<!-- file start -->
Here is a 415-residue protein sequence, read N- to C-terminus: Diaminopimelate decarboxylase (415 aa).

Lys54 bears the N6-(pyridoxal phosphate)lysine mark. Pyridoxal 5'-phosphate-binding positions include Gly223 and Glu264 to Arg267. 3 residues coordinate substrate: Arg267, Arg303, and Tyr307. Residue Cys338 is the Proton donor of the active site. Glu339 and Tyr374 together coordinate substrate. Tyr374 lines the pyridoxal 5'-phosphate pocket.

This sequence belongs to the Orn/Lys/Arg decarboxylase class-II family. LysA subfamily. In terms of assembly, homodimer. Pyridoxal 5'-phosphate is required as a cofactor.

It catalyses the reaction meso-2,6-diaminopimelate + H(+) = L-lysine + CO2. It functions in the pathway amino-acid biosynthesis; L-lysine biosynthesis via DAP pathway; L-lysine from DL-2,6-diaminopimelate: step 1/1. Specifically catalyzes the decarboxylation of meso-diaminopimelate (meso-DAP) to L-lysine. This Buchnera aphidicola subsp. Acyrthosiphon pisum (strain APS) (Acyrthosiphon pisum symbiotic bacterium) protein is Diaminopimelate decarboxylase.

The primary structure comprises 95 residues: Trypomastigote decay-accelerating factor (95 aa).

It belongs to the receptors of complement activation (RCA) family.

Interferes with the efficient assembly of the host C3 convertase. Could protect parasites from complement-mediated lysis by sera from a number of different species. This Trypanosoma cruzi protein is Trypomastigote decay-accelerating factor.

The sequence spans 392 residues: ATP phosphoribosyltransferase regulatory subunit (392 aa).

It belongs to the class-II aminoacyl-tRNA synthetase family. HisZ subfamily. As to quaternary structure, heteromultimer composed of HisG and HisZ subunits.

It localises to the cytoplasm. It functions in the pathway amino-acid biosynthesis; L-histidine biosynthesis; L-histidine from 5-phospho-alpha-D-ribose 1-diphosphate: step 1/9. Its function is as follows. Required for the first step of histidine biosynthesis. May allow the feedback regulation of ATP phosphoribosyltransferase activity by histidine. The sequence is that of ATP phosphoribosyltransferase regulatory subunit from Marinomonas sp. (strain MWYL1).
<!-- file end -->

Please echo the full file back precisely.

Here is a 415-residue protein sequence, read N- to C-terminus: Diaminopimelate decarboxylase (415 aa).

Lys54 bears the N6-(pyridoxal phosphate)lysine mark. Pyridoxal 5'-phosphate-binding positions include Gly223 and Glu264 to Arg267. 3 residues coordinate substrate: Arg267, Arg303, and Tyr307. Residue Cys338 is the Proton donor of the active site. Glu339 and Tyr374 together coordinate substrate. Tyr374 lines the pyridoxal 5'-phosphate pocket.

This sequence belongs to the Orn/Lys/Arg decarboxylase class-II family. LysA subfamily. In terms of assembly, homodimer. Pyridoxal 5'-phosphate is required as a cofactor.

It catalyses the reaction meso-2,6-diaminopimelate + H(+) = L-lysine + CO2. It functions in the pathway amino-acid biosynthesis; L-lysine biosynthesis via DAP pathway; L-lysine from DL-2,6-diaminopimelate: step 1/1. Specifically catalyzes the decarboxylation of meso-diaminopimelate (meso-DAP) to L-lysine. This Buchnera aphidicola subsp. Acyrthosiphon pisum (strain APS) (Acyrthosiphon pisum symbiotic bacterium) protein is Diaminopimelate decarboxylase.

The primary structure comprises 95 residues: Trypomastigote decay-accelerating factor (95 aa).

It belongs to the receptors of complement activation (RCA) family.

Interferes with the efficient assembly of the host C3 convertase. Could protect parasites from complement-mediated lysis by sera from a number of different species. This Trypanosoma cruzi protein is Trypomastigote decay-accelerating factor.

The sequence spans 392 residues: ATP phosphoribosyltransferase regulatory subunit (392 aa).

It belongs to the class-II aminoacyl-tRNA synthetase family. HisZ subfamily. As to quaternary structure, heteromultimer composed of HisG and HisZ subunits.

It localises to the cytoplasm. It functions in the pathway amino-acid biosynthesis; L-histidine biosynthesis; L-histidine from 5-phospho-alpha-D-ribose 1-diphosphate: step 1/9. Its function is as follows. Required for the first step of histidine biosynthesis. May allow the feedback regulation of ATP phosphoribosyltransferase activity by histidine. The sequence is that of ATP phosphoribosyltransferase regulatory subunit from Marinomonas sp. (strain MWYL1).